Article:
Idaho Leaders Weigh In
by Estar Holmes, Correspondent
HARRISON, Idaho - Tribal leaders in Idaho have offered their opinions to the state's congressional delegation on the confirmation of Gov. Dirk Kempthorne as secretary of the Interior Department.
The Coeur d'Alene and Nez Perce tribes say they have a positive working relationship with Kempthorne, but the Shoshone-Bannock Tribes declined to endorse his nomination.
The Coeur d'Alene Tribe issued a letter of support to Sen. Mike Crapo April 13 and offered its assistance, "in any way possible," toward his expeditious confirmation.
Coeur d'Alene Chairman Chief Allan cited the governor's proven record of public service and immersion in issues concerning public lands and natural resources, as well as a good working relationship with the tribal government.
"The tribe has worked constructively with Mr. Kempthorne on a wide range of issues including environmental concerns, governmental regulation, education and gaming," Allan wrote.
"While we may not have always agreed on every issue that we addressed with Mr. Kempthorne, we have constructed a mutually beneficial relationship marked by open dialogue and free exchange of ideas."
For example, the governor approved the establishment of a 72-mile recreational bike trail across north Idaho, a project promoted by the tribe as a way of cleaning up mining contamination along an abandoned railroad corridor, 15 miles of which traverse the reservation.
Negotiations included state, tribe, railroad and EPA officials, and bicycling enthusiasts are calling the trail one of the best in the nation.
The Shoshone-Bannock Tribes haven't fared as well under Kempthorne's leadership.
Tribal Chairman Blaine Edmo said the governor is pro-industry and lacks a demonstrated commitment to environmental protection and tribal trust responsibility.
As an example, he said Kempthorne supported the federal budget proposal to raise money for county schools and roads by selling national forest lands.
"If he had his way he'd sell the whole works and stand there and tell you he's doing the best he could," Edmo said. "To be quite frank with you, I think he'd do whatever he can to please George Bush."
Kempthorne's credibility doesn't go far with Edmo, who said he recanted on an agreement with the tribe regarding critical minimum instream flows to protect habitat for fish and wildlife on aboriginal lands.
"During the course of the negotiations we were led to believe by the governor that he was going to accept the negotiated settlement we had prepared and discussed with his legal staff at length," Edmo said.
The tribe's business council and attorneys reached a verbal agreement with the governor, who surprised them by failing to follow through in the final hour.
"We prepared the documents and the council signed them on behalf of the tribe, and forwarded it to the governor to sign," he said.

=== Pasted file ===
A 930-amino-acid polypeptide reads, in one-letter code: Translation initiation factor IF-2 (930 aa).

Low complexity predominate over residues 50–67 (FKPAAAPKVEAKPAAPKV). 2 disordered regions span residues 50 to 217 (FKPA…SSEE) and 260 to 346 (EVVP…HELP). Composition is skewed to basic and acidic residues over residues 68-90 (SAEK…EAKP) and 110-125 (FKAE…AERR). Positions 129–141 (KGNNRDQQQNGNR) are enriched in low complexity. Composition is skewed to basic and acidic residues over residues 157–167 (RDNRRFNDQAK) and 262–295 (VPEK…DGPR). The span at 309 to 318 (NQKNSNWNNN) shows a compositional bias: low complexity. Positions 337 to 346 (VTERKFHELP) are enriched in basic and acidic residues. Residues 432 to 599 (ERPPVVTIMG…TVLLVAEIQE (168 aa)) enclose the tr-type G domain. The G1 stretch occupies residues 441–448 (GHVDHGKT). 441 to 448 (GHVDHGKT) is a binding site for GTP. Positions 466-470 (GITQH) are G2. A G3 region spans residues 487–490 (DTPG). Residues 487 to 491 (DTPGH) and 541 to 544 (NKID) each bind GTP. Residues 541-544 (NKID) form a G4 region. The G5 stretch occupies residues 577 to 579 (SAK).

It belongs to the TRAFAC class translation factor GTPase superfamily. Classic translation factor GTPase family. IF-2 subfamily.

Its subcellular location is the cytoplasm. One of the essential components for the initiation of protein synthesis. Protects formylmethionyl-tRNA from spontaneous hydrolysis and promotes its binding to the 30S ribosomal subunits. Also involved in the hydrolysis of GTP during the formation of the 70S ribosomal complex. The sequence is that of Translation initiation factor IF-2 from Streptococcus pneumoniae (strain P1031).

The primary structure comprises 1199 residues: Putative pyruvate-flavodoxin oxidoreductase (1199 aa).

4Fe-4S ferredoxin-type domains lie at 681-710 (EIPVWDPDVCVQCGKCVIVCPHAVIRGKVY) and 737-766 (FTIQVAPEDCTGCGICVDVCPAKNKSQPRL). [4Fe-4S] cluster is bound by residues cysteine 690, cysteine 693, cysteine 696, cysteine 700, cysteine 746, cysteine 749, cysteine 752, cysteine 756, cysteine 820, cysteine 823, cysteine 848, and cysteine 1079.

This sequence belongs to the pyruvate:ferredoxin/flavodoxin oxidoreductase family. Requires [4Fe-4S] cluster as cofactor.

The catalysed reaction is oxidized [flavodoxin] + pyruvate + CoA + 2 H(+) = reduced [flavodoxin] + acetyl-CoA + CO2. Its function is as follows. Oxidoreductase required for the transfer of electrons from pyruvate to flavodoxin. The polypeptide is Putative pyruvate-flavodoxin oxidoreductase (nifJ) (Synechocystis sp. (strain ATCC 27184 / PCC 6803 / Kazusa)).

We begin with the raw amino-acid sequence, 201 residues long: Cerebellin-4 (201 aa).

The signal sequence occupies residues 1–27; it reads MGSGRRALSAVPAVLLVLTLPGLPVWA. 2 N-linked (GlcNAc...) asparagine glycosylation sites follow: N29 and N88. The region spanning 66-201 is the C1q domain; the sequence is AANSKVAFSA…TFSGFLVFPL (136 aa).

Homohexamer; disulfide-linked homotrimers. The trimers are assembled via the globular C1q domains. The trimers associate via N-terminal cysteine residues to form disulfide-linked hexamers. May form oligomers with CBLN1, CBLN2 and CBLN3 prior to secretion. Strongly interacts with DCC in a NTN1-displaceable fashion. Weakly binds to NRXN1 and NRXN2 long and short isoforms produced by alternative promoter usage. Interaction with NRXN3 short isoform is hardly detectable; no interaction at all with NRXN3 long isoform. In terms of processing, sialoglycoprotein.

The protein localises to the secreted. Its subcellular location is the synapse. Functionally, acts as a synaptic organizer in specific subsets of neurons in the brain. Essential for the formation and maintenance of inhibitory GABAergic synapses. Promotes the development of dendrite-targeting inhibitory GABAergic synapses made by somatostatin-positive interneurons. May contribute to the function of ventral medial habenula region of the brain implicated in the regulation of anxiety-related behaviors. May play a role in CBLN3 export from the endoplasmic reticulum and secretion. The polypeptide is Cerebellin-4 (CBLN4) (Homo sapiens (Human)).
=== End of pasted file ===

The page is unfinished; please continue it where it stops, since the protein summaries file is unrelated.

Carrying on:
Kempthorne never did so, nor did he provide a clear reason why, Edmo said.
The situation left a particularly bitter taste because, with the agreement imminent, the tribe withdrew from a related court case which was subsequently dismissed with prejudice, meaning the issue cannot be reopened.
"As far as trust responsibility [goes], I don't think Indian tribes can look forward to much with Mr. Kempthorne," Edmo said. "It's like putting the fox in the henhouse, so to speak."
The Nez Perce leadership has tallied some successes with the governor. In addition to reaching a wolf management plan, the tribe appreciated having a meaningful voice at the table during long and complex Snake River water rights negotiations, which led to a settlement the tribe can live with. It is building on the relationship to encourage Kempthorne to improve communications with Indian governments around the nation.
"The Nez Perce Tribe pledges to assist Governor Kempthorne in his transition to the secretary position and offers its support to the administration in developing relationships in Indian country," according to a tribal resolution passed by the executive committee March 28.
Kempthorne's office has prided itself on maintaining open lines of communication with the state's Indian tribes; but he also leaned to the side of industry and local control in the matter of massive metals contamination from mining in north Idaho's Silver Valley, saying he wanted to ask the EPA to leave Idaho.
The issue is of vital importance to the Coeur d'Alene Tribe, which invests heavily in cleanup and management efforts because their ancestral land and parts of the reservation are polluted by one of the most expansive Superfund mining sites in the nation.
Also, during the state's attempt to collect taxes on motor fuel sold on reservations, Kempthorne favored legislation aimed at overturning a state Supreme Court decision that ruled on the side of the tribes.
The Kootenai Tribe and Shoshone Paiutes could not be reached for comment.
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